Lowered Expectations

I know they can’t all be winners, but some of our Toronto film fest picks have been major letdowns. First up, The Fountain, the much anticipated film from director Darren Aronofsky – his first since Requiem For a Dream. I was hyped for this movie as his last two have had such an impact on me.

When we saw Requiem on a big screen I was sweating by the end, the images were so powerful. The quick-cut scenes of heroin use have since been copied by advertising and parodied in The Simpsons. And Pi made me feel like my head had been turned inside out – I thought and talked about the patterns in the numbers for days. It was a secular religious experience. So admittedly, The Fountain had a high bar to clear.

To my disappointment, Aronofsky limboed under it, barely breaking a sweat. The Fountain follows Hugh Jackman over three time periods and characters – a Spanish conquistador, a cutting-edge medical researcher and a 26th century astronaut (according to the synopsis, but I don’t agree) – all searching for immortality in some fashion. It’s a sprawling narrative, beautifully shot, but somehow cold and uninvolving. The tale of the doctor trying to save his wife from cancer had its emotional moments, but the so-called astronaut floating through space in a snow globe while communing with a dead tree and apparitions of his past lives added nothing. A lot of style, but unfortunately lacking an equal amount of substance.

As an aside, there was no Q&A after the screening, which took place at the Ryerson Theatre – in fact nobody from the film showed up, despite Aronofsky and stars Rachel Weisz and Ellen Burstyn being in town for it’s premiere at the Elgin. Last weekend TIFF programmer Jesse Wente said Q&As for films that debut at the Elgin, which doesn’t allow them, would happen at their second showing. It didn’t, so we still hate the Elgin.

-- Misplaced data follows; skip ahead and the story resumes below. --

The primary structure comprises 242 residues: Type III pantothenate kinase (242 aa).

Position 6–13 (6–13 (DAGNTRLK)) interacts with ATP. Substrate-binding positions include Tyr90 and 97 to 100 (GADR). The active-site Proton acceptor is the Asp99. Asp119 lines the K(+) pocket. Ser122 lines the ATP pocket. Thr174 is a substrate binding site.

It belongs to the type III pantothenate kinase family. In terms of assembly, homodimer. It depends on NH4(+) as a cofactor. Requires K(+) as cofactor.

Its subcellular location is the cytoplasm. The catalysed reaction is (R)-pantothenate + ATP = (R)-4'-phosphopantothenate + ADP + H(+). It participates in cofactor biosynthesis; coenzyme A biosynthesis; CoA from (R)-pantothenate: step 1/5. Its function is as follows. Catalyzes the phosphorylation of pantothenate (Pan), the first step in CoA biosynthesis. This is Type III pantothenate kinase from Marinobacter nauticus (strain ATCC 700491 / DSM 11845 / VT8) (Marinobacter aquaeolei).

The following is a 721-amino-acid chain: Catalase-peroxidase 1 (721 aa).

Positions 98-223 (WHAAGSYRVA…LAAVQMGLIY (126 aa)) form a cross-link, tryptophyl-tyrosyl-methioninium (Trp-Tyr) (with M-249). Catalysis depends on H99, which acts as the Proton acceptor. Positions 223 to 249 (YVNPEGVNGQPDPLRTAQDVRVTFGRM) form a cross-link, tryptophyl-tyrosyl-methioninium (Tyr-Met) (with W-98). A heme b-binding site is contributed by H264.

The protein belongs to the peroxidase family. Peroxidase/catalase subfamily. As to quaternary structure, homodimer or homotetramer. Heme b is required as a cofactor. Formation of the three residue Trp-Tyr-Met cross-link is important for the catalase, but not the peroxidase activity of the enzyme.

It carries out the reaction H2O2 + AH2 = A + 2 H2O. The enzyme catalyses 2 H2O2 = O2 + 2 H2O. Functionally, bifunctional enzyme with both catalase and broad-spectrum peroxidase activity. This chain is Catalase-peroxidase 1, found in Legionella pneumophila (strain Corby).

Following The Fountain, we headed over to the Paramount for another anticipated film on our list, Invisible Waves. In 2003 we saw Thai director Pen-ek Ratanaruang’s Last Life In the Universe, a surreal tale of an obsessive-compulsive, suicidal Japanese man hiding out in Bangkok with a free-spirited Thai woman. It was quirky and fun and a favourite from that year. An almost existential black comedy about a low level gangster who isn’t aware that his days are numbered, it was too slowly paced, with too little action. No Q&A for this one either.

Again, not a bad film, but not what I had been hoping for. I suppose they can’t all be winners.


  1. I saw the Fountain in Toronto and i loved it, Judging by your review, you did not understand it.

  2. Just because I didn't like it doesn't mean I didn't understand it. You can't truely live without death, time and space are interconnected - I got the themes. Negative reviews can't be dismissed with a shrug and a "You didn't get it."

  3. I loved Pi and Requiem.... I must say that your review has me a bit worried. Our tastes are similar and I tend to agree with your views on movies more often than not. And it's not like others' reactions to The Fountain have been positive. Right now I am hoping for the best, but it seems possible that Aronofsky may have produced his first misfire.

  4. I'm treding a difficult line here - I didn't hate the movie, so much as it didn't live up to the high expectations his previous work have created. I don't know that he misfired (I don't understand why it was booed at the Venice film fest) but I certainly found it to be a lesser work. Perhaps with you own expectations lowered you'll enjoy it much more than I did.

  5. I'm starting to get the feeling The Fountain is going to be a bit disappointing but I'm still excited to see it. At the very least, I'm looking forward to a beautiful movie.